While the standard resistance band bicep curl is undoubtedly convenient, the spider variation makes it easier to keep the tension on the target muscles because it stabilizes your body against the bench.
Yet, if you don't have access to a bench, then be sure to stick around until we get to the variations section so that you learn how to do spider curls with resistance bands only.
Resistance band spider curl exercise details
- Main Muscles: Biceps brachii
- Secondary Muscles: Brachioradialis, brachialis, forearm flexors
- Exercise Type: Strength
- Exercise Mechanics: Isolation
- Difficulty Level: Intermediate
- Equipment Needed: Resistance bands, door anchor, adjustable bench.
How to perform resistance band spider curls
- Connect a resistance band to a door anchor.
- Slip the anchor under your door and then shut it securely.
- Set the backrest of a weight bench to a 60-degree angle.
- Position the bench a few feet away from the anchor point.
- Sit on the bench with your chest pressed into the back pad.
- Reach down and grab the resistance band handles.
- Curl the handles toward your shoulders and flex your biceps forcefully.
- Hold the contraction for a second and then lower the bands under control until your elbows are fully locked out.
- Repeat for 3-5 sets of 15-30 reps.
Resistance band spider curl variations
If your resistance band set didn't come with a door anchor, or if you don't have access to an adjustable weight bench, then you can still do banded spider curls. You'll just need to make a few minor modifications to make the exercise feel like the standard version that I demonstrated in the tutorial above.
Alternatively, you can do something like kettlebell spider curls if you only have access to free weights.
Banded spider curl
Before we get into band-only spider curls, let's take a look at the banded spider curl. This variation entails attaching a band to a barbell to change the resistance curve of the exercise.
This approach is great for maximizing muscle growth because the band will make spider curls challenging at all parts of the rep. Usually, free weight spider curls provide minimal tension in the initial phase of the lifting motion but then become much harder as your biceps reach full contraction.
So by adding in the band, you'll be recruiting more muscle fibers and stimulating greater hypertrophy because your biceps won't get a chance to rest until the set is over.
The banded preacher curl is a similar exercise; the difference is that with banded spider curls, you're using the vertical side of the pad rather than the sloped side.
Whichever movement you choose, you'll need a heavy dumbbell to hold the band down. Essentially, you want to loop one end of the dumbbell through the band so that the band is pulling up on the handle. Then, you simply hold the other end in your hands and grab the barbell.
Weighted down band spider curl
The weighted down resistance band spider curl is similar to the version explained above. The only difference is that we're not using any free weights; we're using resistance bands that have handles.
Again, you want to secure one end of the band with a heavy dumbbell that's positioned at the foot of an adjustable bench or preacher pad. Then, hold the band handles and perform the usual spider curl motion.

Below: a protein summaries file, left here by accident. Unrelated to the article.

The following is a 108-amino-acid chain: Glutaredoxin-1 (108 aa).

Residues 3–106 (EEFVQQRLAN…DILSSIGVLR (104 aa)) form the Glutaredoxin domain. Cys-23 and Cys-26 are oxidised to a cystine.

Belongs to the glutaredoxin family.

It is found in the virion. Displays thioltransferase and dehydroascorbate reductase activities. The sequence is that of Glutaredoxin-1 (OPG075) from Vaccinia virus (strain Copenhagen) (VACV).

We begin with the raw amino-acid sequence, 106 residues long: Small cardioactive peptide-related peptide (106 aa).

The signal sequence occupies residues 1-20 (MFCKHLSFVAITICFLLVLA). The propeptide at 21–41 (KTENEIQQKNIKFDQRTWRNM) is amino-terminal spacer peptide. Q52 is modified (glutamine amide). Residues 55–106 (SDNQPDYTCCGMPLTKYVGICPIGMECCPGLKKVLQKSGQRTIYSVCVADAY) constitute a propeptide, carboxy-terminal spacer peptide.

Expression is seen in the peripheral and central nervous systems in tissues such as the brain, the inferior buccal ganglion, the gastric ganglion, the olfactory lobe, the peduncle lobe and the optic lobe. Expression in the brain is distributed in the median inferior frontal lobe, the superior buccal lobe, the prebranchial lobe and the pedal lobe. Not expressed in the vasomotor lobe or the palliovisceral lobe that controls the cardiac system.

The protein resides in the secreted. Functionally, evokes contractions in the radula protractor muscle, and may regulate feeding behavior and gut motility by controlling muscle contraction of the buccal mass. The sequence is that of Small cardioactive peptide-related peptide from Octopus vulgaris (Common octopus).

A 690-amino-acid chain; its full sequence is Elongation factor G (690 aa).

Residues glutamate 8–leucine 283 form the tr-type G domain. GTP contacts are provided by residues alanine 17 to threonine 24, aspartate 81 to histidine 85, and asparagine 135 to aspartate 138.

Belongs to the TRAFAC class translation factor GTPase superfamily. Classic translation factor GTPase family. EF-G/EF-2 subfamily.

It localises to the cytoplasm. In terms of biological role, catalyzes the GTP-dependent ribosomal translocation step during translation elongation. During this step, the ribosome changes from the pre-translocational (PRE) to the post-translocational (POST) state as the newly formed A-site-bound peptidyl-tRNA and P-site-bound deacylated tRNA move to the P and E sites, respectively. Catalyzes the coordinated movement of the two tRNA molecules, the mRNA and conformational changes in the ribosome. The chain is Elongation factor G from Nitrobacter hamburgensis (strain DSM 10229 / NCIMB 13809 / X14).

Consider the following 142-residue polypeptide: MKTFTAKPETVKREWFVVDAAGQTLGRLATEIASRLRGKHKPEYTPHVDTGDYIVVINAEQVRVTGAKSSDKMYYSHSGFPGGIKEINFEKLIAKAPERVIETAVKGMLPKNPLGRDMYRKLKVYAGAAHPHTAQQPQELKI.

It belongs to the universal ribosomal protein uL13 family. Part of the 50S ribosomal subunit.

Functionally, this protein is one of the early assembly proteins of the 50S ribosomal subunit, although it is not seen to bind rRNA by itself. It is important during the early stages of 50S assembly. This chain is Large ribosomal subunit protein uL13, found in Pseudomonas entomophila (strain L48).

If you opted for the preacher bench, then you'll want to brace your arms against the sloped side of the pad. If you're using a weight bench, then you'll need to sit in a reverse position with your torso facing the backrest.
This version of the banded spider curl is ideal for making sure that both of your biceps receive equal work because the band handles essentially mimic dumbbells in that both of your arms move independently.
On the other hand, you can also do hammer curls with resistance bands if you want to focus on building your brachialis and brachioradialis muscles more so than your biceps.
Bent over band spider curl
If you've got bands but don't have any other equipment, then this is the exercise for you. The beauty of this movement is that you can do it with any type of band, regardless of whether they have handles or not. As such, spider curls make an excellent addition to any bicep resistance band workout.
To begin, step in the middle of your resistance band to secure it on the floor. Grab the other end with your hands, and then bend over at the waist. You can bend over all the way to 90 degrees so that your back is flat, or you can arch over to a 45-degree torso angle. Try both positions and see which is most comfortable.
Next, you either need to brace your elbows against your knees (recommended if you went for the 90-degree torso angle) or hold your arms out in front of your body. The former position more closely mimics a spider curl, but the latter option provides more tension because the band has to stretch further.
From there, you simply curl the band toward your front delts and squeeze your biceps as hard as you can. Finish the rep by lowering the weight and perform 15-30 total reps.
Related Exercise: Dumbbell spider hammer curls
Conclusion: Should you do spider curls with bands or not?
Although resistance band spider curls aren't as easy to setup up as something like a band drag curl, they're not exactly complicated to get going either. In fact, they're ideal if you train at home because they require minimal equipment and absolutely no free weights.
All you need are resistance bands, a door anchor, and an adjustable bench. Once you have that setup, you'll be able to enjoy the muscle-building bicep isolation that spider curls naturally provide.